6. Interpretation of Section 32A

In JSW Steel Ltd. v. Mahender Kumar Khandelwal,5 in the CIRP of Bhushan Power & Steel Limited ('Corporate Debtor'), the resolution plan submitted by JSW Steel Limited ('Resolution Applicant') was approved by the Adjudicating Authority vide order dated 5th September 2019 with certain conditions. After the approval of the plan whilst the monitoring committee was monitoring the change of management, on 10th October, 2019, the Directorate of Enforcement of Central Government attached assets of the corporate debtor under Section 5 of the Prevention of Money Laundering Act, 2002. One of the questions that was raised before the Appellate Authority was whether after approval of a resolution plan under Section 31 of the Code, is it open to the Directorate of Enforcement to attach the assets of the Corporate Debtor on the alleged ground of money laundering by erstwhile Promoters. In this regard it was held that in view of Section 32A, the Directorate of Enforcement could not attach the assets of the Corporate Debtor after approval of the resolution plan. It was further held that the Directorate of Enforcement has not been empowered under the Code to decide the question whether JSW Steel Limited is ineligible under Section 29A or Section 32A (1) (a) and this can be determined by the Committee of Creditors/Adjudicating Authority.

It was also pleaded by the Directorate of Enforcement that Section 32A introduced w.e.f. 28th December, 2019 is prospective and would not apply to a resolution plan which has already been approved under Section 31 of the Code. The Appellate Authority rejected the said plea and inter alia held that a plain reading of Section 32A(1) and (2) clearly suggests that the Directorate of Enforcement/other investigating agencies do not have the powers to attach assets of a corporate debtor, once the resolution plan stands approved and the criminal investigations against the corporate debtor stand abated. Section 32A of the Code does not in any manner suggest that the benefit provided thereunder is only for such resolution plans which are yet to be approved.

Another issue was whether the resolution applicant was a related party of the corporate debtor? It was contended by the Directorate of Enforcement that under Section 32A (1), the liability of the corporate debtor shall not cease for the reason that JSW Steel Limited is a related party of the corporate debtor, for the reason that M/s. Bhushan Power & Steel Limited ('Corporate Debtor') and M/s. JSW Steel Limited are associated as shareholders holding 24.09% and 49% equity respectively in a Joint venture company namely M/s. Rohne Coal Company Private Limited. In this regard, the Appellate Authority noted that where a party for the purpose of its business, if mandated by the Central Government to join hands together and are forced to form a consortium or as joint associate, such person ('Resolution Applicant') cannot be held ineligible in terms of Section 32A (1) (a) on the ground of 'related party'.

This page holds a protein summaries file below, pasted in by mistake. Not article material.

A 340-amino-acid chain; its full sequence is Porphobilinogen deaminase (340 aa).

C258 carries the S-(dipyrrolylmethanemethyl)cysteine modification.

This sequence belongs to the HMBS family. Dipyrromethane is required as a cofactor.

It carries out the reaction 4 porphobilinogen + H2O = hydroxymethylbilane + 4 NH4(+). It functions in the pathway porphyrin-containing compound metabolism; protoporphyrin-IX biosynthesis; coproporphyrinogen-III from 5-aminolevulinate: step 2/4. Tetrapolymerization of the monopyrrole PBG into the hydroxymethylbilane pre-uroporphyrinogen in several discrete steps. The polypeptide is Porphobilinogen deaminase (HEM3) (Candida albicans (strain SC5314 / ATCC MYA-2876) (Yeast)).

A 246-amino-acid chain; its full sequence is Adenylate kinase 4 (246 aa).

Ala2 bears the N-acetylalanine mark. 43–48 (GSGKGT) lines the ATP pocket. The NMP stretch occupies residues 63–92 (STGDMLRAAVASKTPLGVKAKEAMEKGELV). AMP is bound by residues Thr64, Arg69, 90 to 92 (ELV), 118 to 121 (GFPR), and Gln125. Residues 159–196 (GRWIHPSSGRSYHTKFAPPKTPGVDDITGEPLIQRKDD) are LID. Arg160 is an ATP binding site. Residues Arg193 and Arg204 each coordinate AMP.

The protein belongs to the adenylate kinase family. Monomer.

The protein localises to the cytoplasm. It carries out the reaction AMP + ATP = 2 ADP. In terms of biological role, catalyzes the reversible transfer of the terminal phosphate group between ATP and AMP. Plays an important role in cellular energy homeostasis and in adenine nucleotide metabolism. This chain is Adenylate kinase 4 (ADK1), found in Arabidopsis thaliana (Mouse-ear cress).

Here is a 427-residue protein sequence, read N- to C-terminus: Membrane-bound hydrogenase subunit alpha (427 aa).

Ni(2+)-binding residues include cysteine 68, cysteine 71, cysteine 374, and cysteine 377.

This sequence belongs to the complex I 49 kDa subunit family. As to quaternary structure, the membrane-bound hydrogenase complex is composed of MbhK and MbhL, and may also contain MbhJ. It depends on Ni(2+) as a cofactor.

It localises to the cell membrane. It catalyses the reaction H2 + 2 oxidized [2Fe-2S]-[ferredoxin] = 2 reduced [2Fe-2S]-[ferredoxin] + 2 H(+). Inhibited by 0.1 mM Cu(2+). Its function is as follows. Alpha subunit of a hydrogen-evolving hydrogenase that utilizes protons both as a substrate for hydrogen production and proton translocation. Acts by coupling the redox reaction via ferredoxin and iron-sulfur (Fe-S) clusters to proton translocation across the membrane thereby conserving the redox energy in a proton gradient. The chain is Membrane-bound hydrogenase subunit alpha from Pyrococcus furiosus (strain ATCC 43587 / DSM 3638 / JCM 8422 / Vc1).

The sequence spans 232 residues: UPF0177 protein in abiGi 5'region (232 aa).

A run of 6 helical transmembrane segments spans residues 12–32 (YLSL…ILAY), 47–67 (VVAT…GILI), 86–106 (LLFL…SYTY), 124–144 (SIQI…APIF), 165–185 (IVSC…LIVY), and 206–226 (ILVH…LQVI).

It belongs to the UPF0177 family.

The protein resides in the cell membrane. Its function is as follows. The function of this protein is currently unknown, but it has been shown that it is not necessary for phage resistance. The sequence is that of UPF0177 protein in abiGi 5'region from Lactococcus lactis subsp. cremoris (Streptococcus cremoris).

7. NCLT has jurisdiction to enquire into allegations of fraud, but it is not vested with the power of judicial review over administrative action

In M/s Embassy Property Developments Pvt. Ltd v. State of Karnataka & Ors.,6 the Apex Court mainly dealt with two issues:

  1. Whether the High Court ought to interfere, under Article 226 or 227 of the Constitution, with an Order passed by the National Company Law Tribunal in a proceeding under the Code, ignoring the availability of a statutory remedy of appeal to the National Company Law Appellate Tribunal and if so, under what circumstances?
  2. Whether questions of fraud can be inquired into by the NCLT/NCLAT in the proceedings initiated under the Insolvency and Bankruptcy Code, 2016?

With regard to the facts of the case, the Supreme Court observed that the decision of the Government of Karnataka to refuse the benefit of deemed extension of lease, is in the public law domain and hence the correctness of the said decision can be called into question only in a superior court which is vested with the power of judicial review over administrative action. The NCLT, being a creature of a special statute to discharge certain specific functions, cannot be elevated to the status of a superior court having the power of judicial review over administrative action. The NCLT is not even a Civil Court, which has jurisdiction by virtue of Section 9 of the Code of Civil Procedure to try all suits of a civil nature excepting suits, of which their cognizance is either expressly or impliedly barred. Therefore, NCLT can exercise only such powers within the contours of jurisdiction as prescribed by the statute, the law in respect of which, it is called upon to administer. From a combined reading of sub-section (4) and sub-section (2) of Section 60 with Section 179, it is clear that none of them hold the key to the question as to whether NCLT would have jurisdiction over a decision taken by the government under the provisions of MMDR Act, 1957 and the Rules issued there-under. The only provision which can probably throw light on this question would be Sub-section (5) of Section 60, as it speaks about the jurisdiction of the NCLT. Clause (c) of Sub-section (5) of Section 60 is very broad in its sweep, in that it speaks about any question of law or fact, arising out of or in relation to insolvency resolution. But a decision taken by the government or a statutory authority in relation to a matter which is in the realm of public law, cannot, by any stretch of imagination, be brought within the fold of the phrase "arising out of or in relation to the insolvency resolution" appearing in clause (c) of sub-section (5).